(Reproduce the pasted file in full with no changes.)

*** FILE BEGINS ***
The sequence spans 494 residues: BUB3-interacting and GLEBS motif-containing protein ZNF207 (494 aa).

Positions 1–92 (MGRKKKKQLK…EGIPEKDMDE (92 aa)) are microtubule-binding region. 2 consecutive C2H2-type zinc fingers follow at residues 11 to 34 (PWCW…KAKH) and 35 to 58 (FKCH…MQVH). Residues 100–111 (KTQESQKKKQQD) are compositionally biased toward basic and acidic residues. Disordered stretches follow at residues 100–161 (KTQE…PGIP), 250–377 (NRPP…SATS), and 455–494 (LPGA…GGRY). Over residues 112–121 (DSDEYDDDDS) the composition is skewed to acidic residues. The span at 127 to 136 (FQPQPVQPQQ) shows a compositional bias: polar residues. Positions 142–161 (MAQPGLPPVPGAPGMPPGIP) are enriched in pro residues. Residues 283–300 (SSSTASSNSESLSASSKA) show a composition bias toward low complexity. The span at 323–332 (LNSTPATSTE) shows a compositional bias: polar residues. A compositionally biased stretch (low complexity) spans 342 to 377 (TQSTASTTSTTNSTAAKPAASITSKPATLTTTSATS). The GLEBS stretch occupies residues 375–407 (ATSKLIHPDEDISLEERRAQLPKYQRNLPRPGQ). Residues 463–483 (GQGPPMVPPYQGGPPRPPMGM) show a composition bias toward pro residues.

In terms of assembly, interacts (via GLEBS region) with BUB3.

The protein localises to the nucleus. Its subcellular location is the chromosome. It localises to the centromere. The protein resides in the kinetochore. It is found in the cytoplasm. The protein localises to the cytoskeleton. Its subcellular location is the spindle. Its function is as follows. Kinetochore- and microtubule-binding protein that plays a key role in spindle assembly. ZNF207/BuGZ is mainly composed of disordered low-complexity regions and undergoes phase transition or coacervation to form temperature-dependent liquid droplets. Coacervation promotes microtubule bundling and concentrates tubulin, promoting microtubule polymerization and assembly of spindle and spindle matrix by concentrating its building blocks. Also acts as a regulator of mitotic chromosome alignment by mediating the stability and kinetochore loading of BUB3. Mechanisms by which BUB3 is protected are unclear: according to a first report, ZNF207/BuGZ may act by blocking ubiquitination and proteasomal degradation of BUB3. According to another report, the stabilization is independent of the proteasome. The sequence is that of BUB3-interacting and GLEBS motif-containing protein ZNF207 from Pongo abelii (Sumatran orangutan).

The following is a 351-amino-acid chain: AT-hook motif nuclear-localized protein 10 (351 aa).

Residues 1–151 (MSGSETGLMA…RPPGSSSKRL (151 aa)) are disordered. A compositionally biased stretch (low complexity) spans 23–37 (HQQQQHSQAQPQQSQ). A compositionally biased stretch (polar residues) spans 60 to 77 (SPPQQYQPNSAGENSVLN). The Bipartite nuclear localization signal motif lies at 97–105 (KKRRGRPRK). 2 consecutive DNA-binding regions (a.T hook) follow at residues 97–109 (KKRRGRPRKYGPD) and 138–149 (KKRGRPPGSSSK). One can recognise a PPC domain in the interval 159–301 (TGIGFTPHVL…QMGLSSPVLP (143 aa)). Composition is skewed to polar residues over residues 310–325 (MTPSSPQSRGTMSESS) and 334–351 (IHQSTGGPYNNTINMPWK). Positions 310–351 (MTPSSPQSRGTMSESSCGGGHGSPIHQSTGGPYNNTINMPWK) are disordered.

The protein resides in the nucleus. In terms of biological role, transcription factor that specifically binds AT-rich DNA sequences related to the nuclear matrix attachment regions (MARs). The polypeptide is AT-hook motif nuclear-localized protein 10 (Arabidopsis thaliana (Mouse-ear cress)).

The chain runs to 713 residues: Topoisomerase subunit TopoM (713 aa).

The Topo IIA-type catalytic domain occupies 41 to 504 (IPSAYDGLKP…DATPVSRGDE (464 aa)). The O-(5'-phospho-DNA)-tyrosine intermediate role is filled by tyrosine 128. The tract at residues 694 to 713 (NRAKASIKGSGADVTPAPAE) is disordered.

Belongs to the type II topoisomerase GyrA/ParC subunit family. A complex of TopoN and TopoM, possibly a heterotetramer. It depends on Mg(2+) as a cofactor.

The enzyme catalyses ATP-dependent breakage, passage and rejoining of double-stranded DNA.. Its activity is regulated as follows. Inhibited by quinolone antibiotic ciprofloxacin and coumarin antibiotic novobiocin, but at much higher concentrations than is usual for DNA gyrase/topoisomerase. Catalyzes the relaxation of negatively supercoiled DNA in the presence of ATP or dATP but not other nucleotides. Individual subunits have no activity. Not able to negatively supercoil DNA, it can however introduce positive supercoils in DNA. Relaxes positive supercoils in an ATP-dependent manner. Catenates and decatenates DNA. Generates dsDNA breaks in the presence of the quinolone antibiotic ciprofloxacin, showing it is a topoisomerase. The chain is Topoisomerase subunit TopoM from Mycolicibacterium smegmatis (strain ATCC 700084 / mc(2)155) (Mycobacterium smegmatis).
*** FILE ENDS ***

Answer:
The sequence spans 494 residues: BUB3-interacting and GLEBS motif-containing protein ZNF207 (494 aa).

Positions 1–92 (MGRKKKKQLK…EGIPEKDMDE (92 aa)) are microtubule-binding region. 2 consecutive C2H2-type zinc fingers follow at residues 11 to 34 (PWCW…KAKH) and 35 to 58 (FKCH…MQVH). Residues 100–111 (KTQESQKKKQQD) are compositionally biased toward basic and acidic residues. Disordered stretches follow at residues 100–161 (KTQE…PGIP), 250–377 (NRPP…SATS), and 455–494 (LPGA…GGRY). Over residues 112–121 (DSDEYDDDDS) the composition is skewed to acidic residues. The span at 127 to 136 (FQPQPVQPQQ) shows a compositional bias: polar residues. Positions 142–161 (MAQPGLPPVPGAPGMPPGIP) are enriched in pro residues. Residues 283–300 (SSSTASSNSESLSASSKA) show a composition bias toward low complexity. The span at 323–332 (LNSTPATSTE) shows a compositional bias: polar residues. A compositionally biased stretch (low complexity) spans 342 to 377 (TQSTASTTSTTNSTAAKPAASITSKPATLTTTSATS). The GLEBS stretch occupies residues 375–407 (ATSKLIHPDEDISLEERRAQLPKYQRNLPRPGQ). Residues 463–483 (GQGPPMVPPYQGGPPRPPMGM) show a composition bias toward pro residues.

In terms of assembly, interacts (via GLEBS region) with BUB3.

The protein localises to the nucleus. Its subcellular location is the chromosome. It localises to the centromere. The protein resides in the kinetochore. It is found in the cytoplasm. The protein localises to the cytoskeleton. Its subcellular location is the spindle. Its function is as follows. Kinetochore- and microtubule-binding protein that plays a key role in spindle assembly. ZNF207/BuGZ is mainly composed of disordered low-complexity regions and undergoes phase transition or coacervation to form temperature-dependent liquid droplets. Coacervation promotes microtubule bundling and concentrates tubulin, promoting microtubule polymerization and assembly of spindle and spindle matrix by concentrating its building blocks. Also acts as a regulator of mitotic chromosome alignment by mediating the stability and kinetochore loading of BUB3. Mechanisms by which BUB3 is protected are unclear: according to a first report, ZNF207/BuGZ may act by blocking ubiquitination and proteasomal degradation of BUB3. According to another report, the stabilization is independent of the proteasome. The sequence is that of BUB3-interacting and GLEBS motif-containing protein ZNF207 from Pongo abelii (Sumatran orangutan).

The following is a 351-amino-acid chain: AT-hook motif nuclear-localized protein 10 (351 aa).

Residues 1–151 (MSGSETGLMA…RPPGSSSKRL (151 aa)) are disordered. A compositionally biased stretch (low complexity) spans 23–37 (HQQQQHSQAQPQQSQ). A compositionally biased stretch (polar residues) spans 60 to 77 (SPPQQYQPNSAGENSVLN). The Bipartite nuclear localization signal motif lies at 97–105 (KKRRGRPRK). 2 consecutive DNA-binding regions (a.T hook) follow at residues 97–109 (KKRRGRPRKYGPD) and 138–149 (KKRGRPPGSSSK). One can recognise a PPC domain in the interval 159–301 (TGIGFTPHVL…QMGLSSPVLP (143 aa)). Composition is skewed to polar residues over residues 310–325 (MTPSSPQSRGTMSESS) and 334–351 (IHQSTGGPYNNTINMPWK). Positions 310–351 (MTPSSPQSRGTMSESSCGGGHGSPIHQSTGGPYNNTINMPWK) are disordered.

The protein resides in the nucleus. In terms of biological role, transcription factor that specifically binds AT-rich DNA sequences related to the nuclear matrix attachment regions (MARs). The polypeptide is AT-hook motif nuclear-localized protein 10 (Arabidopsis thaliana (Mouse-ear cress)).

The chain runs to 713 residues: Topoisomerase subunit TopoM (713 aa).

The Topo IIA-type catalytic domain occupies 41 to 504 (IPSAYDGLKP…DATPVSRGDE (464 aa)). The O-(5'-phospho-DNA)-tyrosine intermediate role is filled by tyrosine 128. The tract at residues 694 to 713 (NRAKASIKGSGADVTPAPAE) is disordered.

Belongs to the type II topoisomerase GyrA/ParC subunit family. A complex of TopoN and TopoM, possibly a heterotetramer. It depends on Mg(2+) as a cofactor.

The enzyme catalyses ATP-dependent breakage, passage and rejoining of double-stranded DNA.. Its activity is regulated as follows. Inhibited by quinolone antibiotic ciprofloxacin and coumarin antibiotic novobiocin, but at much higher concentrations than is usual for DNA gyrase/topoisomerase. Catalyzes the relaxation of negatively supercoiled DNA in the presence of ATP or dATP but not other nucleotides. Individual subunits have no activity. Not able to negatively supercoil DNA, it can however introduce positive supercoils in DNA. Relaxes positive supercoils in an ATP-dependent manner. Catenates and decatenates DNA. Generates dsDNA breaks in the presence of the quinolone antibiotic ciprofloxacin, showing it is a topoisomerase. The chain is Topoisomerase subunit TopoM from Mycolicibacterium smegmatis (strain ATCC 700084 / mc(2)155) (Mycobacterium smegmatis).